Snowdrops – Galanthus (Milk Flower).

Snowdrops, of which there are some 20 varieties identified of this bulbous perennial herbaceous plant; begin flowering in January. Almost every year this little flower lifts our spirits, informing us that Spring is just around the corner.

January Snowdrops camouflaged against a gravel background.

However, what is not commonly known is that there is very much more to our simple dainty snowdrop, than just meets the eye.

These small white drooping bell shaped flowers with their six petals, more properly identified as ‘Galanthus‘, (from the Greek meaning “Milk Flower”) can be found spread throughout Europe and the middle East and are not actually native to Ireland. The first human record of snowdrops was recorded by the Greek author Theophrastus, recorded in his book “Peri phyton historia” ( from the Greek, meaning “Enquiry into Plants”).

Snowdrops were possibly introduced into England by the Romans and later into Ireland during the early Plantation of Ulster in the 1600’s.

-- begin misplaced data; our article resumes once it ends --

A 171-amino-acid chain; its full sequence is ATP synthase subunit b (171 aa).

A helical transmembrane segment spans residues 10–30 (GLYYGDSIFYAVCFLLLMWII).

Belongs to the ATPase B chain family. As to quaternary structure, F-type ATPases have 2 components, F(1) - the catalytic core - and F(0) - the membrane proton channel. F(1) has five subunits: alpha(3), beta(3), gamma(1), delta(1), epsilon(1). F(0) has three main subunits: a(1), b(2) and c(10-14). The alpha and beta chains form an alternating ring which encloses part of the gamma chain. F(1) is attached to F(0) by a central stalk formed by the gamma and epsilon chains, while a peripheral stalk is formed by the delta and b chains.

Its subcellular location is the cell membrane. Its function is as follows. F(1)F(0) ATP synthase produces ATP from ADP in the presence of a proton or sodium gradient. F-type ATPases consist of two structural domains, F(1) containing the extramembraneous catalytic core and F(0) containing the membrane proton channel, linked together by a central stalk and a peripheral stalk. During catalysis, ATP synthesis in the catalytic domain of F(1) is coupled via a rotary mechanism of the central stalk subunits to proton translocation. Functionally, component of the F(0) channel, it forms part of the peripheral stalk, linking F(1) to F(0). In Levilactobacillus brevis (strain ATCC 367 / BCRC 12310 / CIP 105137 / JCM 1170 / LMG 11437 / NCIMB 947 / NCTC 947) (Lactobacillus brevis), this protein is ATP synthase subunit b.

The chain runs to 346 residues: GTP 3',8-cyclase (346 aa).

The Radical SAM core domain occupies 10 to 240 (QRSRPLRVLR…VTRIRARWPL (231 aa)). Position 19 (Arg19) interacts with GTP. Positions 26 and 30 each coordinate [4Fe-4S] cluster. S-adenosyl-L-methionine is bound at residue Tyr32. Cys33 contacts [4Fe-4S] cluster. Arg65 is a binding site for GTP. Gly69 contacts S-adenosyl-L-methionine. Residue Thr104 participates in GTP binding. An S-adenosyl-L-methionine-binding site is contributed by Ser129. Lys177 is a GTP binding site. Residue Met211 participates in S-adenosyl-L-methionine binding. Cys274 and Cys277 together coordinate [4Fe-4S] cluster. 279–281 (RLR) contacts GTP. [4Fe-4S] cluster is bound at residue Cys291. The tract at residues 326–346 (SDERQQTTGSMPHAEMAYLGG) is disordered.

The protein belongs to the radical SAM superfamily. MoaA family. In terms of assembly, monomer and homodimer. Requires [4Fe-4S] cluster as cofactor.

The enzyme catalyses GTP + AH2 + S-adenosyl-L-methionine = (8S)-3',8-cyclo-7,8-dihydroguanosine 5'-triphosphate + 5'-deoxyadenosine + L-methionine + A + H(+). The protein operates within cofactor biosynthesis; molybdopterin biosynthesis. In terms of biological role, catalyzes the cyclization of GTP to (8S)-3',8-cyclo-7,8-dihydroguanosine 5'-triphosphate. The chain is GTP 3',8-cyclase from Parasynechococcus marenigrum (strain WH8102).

The presence of snowdrops is known to effective in pest control, as it contains a chemical called ‘Galanthus nivalis agglutinin‘ (GNA), latter known to possess a broad range of biological functions such as anti-tumour, anti-viral and anti-fungal activities.

Snowdrops are effective in deterring and possibly killing off small destructive sap-sucking insects like aphids (greenfly) and also nematodes (roundworms). Try growing them under your rose bushes.

Currently elements found in snowdrop are being used for the treatment of cognitive decline in mild to moderate Alzheimer’s patients and various other memory impairments, and also in treatments connected to post-polio paralysis and other neurological problems.

Snowdrops don’t often, if ever, multiply from seed here in Irish gardens due to our cold climate, latter which deters insects in coming out to assist with pollination. However, they will multiply by bulb offsets at the edge of their basal plate, with the original mother bulb nourishing them as they grow. After a couple of years, these small clumps of bulbs will enlarge to become quite dense and clumps can be split to be replanted elsewhere.


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